We reposition the single table and open up seating on all four sides as Wu and Ebuen square off for the title and the purse, 1500 for first and 700 for second. It’s a whale of a match and these two are evenly matched as well! The crowd enjoys an 11-9 victory for Ebuen in the first game, but that prepared no one for the game that followed. The tension mounts from 10 all, 11 all, 12 all…and the advantage shifts back and forth. How far can they take it? 15 all, 16 all until finally, 21-19! Ebuen prevails in the second game. It has obviously taken more from Wu than from Ernesto, this nail biter, and 11-6 in the third is sitting pretty on a 3 game lead. It’s sheer guts from Wu to take Game 4, 11-9, and also her last gasp as Ernesto Ebuen, 11-5 in the fifth defeats the talented Women’s Champ to take the Eastern Open title!
Ernesto Ebuen notches his first-ever JOOLA NA Tour title and is all smiles, even though he’ll now have to wait to play the U-4200 Doubles Final as the tournaments’ last match a couple hours later. The crowd leaves almost grudgingly, lingering and filtering through our playing hall. They’ve seen and provided great matches and a wonderful weekend, added another page to a story that goes back many decades, but they obviously would have more, now, if they could get it.
Providing more is what we are all about as we pack the control desk and begin the job of warehousing the tables and equipment until the next stop on the JOOLA North American Tour. Ten seasons of ‘portable’ four-star tournaments, and the level of participation and the quality of competition continue to climb! It hasn’t always been easy, but it has always been worthwhile. Isn’t that what the pursuit of excellence is about? As any tournament player can surely tell you, it is.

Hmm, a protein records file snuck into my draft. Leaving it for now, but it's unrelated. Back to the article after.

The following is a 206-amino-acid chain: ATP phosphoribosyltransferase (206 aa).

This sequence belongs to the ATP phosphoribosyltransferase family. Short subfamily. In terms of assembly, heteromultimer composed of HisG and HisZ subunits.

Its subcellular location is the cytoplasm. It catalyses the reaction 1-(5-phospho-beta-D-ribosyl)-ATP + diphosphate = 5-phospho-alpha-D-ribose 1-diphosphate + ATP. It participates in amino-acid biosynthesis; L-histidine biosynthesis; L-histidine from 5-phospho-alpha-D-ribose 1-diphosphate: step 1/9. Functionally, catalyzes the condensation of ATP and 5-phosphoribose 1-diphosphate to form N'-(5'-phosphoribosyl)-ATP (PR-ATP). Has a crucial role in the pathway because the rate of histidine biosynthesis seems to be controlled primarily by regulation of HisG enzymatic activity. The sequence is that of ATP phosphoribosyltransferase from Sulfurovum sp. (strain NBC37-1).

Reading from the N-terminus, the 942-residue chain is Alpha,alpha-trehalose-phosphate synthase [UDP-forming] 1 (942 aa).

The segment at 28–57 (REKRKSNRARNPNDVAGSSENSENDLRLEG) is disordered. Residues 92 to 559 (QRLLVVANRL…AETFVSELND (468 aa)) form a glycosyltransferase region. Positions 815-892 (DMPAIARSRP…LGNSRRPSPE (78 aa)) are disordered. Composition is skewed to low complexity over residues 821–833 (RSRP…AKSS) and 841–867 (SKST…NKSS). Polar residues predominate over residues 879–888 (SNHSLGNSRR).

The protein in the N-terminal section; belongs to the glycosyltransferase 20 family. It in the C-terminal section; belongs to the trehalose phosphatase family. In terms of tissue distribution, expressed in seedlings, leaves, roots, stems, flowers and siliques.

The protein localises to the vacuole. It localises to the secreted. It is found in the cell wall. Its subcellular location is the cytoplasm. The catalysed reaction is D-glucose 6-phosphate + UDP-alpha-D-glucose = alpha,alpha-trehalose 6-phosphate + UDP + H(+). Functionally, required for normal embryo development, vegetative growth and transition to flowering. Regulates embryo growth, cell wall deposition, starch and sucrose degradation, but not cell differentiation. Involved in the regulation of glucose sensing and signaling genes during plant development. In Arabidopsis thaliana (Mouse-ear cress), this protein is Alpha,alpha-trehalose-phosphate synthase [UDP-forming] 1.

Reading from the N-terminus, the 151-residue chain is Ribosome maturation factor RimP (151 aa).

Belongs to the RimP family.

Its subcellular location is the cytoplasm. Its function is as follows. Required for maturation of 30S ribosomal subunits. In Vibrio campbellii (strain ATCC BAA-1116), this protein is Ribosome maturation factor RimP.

Events Concluding in Single Elimination
|Event #||Event Name||First||State||Second||State||Final Score|
|1||Open||Ernesto L. Ebuen Jr.||NY||Yue Jennifer Wu||9,19,6,-9,5|
|4||Under22 Women’s||Yue Jennifer Wu||XingYue Wang||DEF|
|5||Under18 Boy’s||Maxime Suprenant||AB||Arnaud R-Nadon||AB||11,7,10|
|7||Under16 Boy’s||Mathieu Terriault||AB||Guillaume Hardy||AB||-10,9,-4,8,7|
|9||Under13 Boy’s||Tong Tong Gong||MD||Andrew Chen||NJ||8,7,5|
|11||Under10 Boy’s||Josiah Chow||PA||Edward W Wang||NJ||-7,11,-10,9,7|
|13||Over40||Barry Dattel||NJ||Sydney Christophe||NY||9,-8,5,-8,7|
|16||Under2500||Paul David||NY||Thomas Pok-Yin Yu||PA||4,8,9|
|17||Under2375||Sydney Christophe||NY||Arnaud R-Nadon||AB||7,3,-7,5|
|18||Under2250||Philippe Dassonval||NY||Robert Page||MA||4,5,5|
|19||Under2125||Marie-Andree Levesque||AB||Justin Do||NJ||-3,5,-4,5,5|
|20||Under2000||Jeffrey Hsin||MD||Usher Chih-Sheng Huang||NC||6,8,5|
|21||Under1850||Tony Kim||NY||Justin Do||NJ||-4,11,-5,8,9|
|22||Under1700||Jameson Bernard||PA||Kevin Cheung||MA||9,5,10|
|23||Under1550||Rajan Kumar||NJ||Jameson Bernard||PA||-4,7,15,5|
|24||Under1400||Johnson Wong||NJ||Stephen D. Hunsberger||NJ||-7,3,-5,6,7|
|25||Under1250||Darren Chu||NJ||William Gordon||NJ||-6,8,9,8|
|26||Under1100||Mitchell Troyanovsky||NY||Elliot Graham||NY||6,7,-7,3|
|27||Under950||James Yedloutschnig||NJ||Jacob Erichson||NJ||-9,8,4,6|
|28||Under800/Unrated||Cliff Chao||NJ||Yefei Yao||NY||-13,7,-10,4,8|
|29||U4200 Doubles SE||Hoang Do & Justin Do||NJ||Paul Herzan & Ernesto L. Ebuen Jr.||NY||6,7,-7,-9,5|
|30||U3200 Doubles SE||Witold Kisiel & Jameson Bernard||PA||Constantin Papayanopoulos & Aileen Lee||NY||5,10,9|
Events Concluding in Round Robin
|Event #||Event Name||First||State||Record||Second||State||Record|
|2||Women’s||Yue Jennifer Wu||2-0||XingYue Wang||1-1|
|3||Under22 Men’s||Pierre-Luc Theriault||AB||1-1||Arnaud R-Nadon||AB||1-1|
|8||Under16 Girl’s||Grace Kim||NY||3-1||Annie Shi||NJ||3-1|
|10||Under13 Girl’s||Annie Shi||NJ||3-0||Eliana Chow||PA||2-1|
|12||Under10 Girl’s||Amy W. Wang||NJ||3-0||Claire Qiu||NJ||2-1|
|14||Over50||Barry Dattel||NJ||2-0||Santos Shih||NJ||1-1|
|15||Over60||Gary Gudzenko||NY||2-0||Mark Radom||MD||1-1|